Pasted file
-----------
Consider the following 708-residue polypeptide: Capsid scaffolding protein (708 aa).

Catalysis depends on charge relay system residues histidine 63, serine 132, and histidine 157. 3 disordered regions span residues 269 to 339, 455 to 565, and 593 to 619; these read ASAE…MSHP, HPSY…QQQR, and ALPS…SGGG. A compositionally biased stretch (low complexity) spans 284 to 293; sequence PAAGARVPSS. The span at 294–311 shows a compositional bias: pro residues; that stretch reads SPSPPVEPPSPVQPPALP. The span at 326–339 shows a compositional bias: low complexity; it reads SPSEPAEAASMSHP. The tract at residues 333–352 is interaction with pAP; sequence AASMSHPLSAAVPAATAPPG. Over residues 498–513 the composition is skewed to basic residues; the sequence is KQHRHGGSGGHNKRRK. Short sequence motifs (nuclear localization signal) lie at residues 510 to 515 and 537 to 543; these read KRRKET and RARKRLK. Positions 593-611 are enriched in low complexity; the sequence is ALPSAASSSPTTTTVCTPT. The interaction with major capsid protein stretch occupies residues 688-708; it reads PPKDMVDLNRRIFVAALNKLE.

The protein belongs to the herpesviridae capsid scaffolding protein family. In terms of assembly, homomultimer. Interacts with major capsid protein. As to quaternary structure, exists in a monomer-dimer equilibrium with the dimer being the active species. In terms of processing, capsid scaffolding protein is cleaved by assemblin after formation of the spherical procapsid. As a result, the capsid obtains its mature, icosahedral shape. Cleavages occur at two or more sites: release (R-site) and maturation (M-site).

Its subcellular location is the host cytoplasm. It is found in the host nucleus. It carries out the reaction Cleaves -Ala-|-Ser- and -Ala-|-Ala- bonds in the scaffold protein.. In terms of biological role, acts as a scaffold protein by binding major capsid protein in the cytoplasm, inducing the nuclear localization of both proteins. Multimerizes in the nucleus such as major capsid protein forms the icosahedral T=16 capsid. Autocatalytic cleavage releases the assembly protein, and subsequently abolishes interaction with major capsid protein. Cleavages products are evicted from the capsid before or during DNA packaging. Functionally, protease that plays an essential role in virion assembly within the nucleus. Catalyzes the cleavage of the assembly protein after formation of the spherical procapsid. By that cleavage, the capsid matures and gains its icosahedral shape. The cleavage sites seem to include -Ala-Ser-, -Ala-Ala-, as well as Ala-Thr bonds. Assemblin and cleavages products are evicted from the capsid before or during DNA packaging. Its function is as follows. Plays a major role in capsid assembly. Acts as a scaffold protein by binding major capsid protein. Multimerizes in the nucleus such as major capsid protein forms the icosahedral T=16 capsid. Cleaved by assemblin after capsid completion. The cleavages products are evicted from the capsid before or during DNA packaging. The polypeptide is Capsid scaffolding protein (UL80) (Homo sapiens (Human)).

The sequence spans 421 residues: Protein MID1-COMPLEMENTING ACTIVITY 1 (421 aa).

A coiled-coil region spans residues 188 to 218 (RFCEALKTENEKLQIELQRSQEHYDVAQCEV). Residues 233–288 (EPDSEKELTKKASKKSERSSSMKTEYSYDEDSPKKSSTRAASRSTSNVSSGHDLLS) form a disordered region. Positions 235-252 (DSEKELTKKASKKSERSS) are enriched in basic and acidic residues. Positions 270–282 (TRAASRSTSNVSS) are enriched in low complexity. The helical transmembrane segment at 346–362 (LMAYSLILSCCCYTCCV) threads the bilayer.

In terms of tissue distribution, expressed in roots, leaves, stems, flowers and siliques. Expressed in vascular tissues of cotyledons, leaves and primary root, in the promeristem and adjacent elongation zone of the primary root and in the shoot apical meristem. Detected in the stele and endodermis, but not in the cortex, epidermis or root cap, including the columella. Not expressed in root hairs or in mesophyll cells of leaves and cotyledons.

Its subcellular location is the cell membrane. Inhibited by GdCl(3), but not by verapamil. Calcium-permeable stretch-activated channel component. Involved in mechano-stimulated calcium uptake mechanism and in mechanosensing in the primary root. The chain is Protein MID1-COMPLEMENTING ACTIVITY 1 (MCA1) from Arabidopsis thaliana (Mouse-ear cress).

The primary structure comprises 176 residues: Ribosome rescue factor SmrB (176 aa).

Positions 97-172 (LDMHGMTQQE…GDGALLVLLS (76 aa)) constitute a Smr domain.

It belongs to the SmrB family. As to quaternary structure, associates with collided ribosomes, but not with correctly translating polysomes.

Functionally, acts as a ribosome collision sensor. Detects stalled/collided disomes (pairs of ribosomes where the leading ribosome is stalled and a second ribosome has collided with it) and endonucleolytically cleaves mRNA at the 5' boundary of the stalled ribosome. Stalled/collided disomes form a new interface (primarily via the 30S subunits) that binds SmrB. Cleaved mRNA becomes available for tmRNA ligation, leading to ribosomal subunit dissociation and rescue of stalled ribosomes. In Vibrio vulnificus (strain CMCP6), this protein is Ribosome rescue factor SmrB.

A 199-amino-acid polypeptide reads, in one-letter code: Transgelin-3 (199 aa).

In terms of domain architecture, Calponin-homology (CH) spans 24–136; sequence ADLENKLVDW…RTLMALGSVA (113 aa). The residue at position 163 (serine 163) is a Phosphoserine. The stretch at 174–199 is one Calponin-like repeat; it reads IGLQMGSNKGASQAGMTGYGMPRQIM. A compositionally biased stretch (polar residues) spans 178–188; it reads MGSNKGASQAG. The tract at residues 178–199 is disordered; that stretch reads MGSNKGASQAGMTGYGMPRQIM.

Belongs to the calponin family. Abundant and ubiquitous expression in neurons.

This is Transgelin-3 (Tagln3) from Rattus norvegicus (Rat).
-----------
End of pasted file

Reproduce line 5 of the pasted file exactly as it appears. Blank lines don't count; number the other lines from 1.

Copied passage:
The sequence spans 421 residues: Protein MID1-COMPLEMENTING ACTIVITY 1 (421 aa).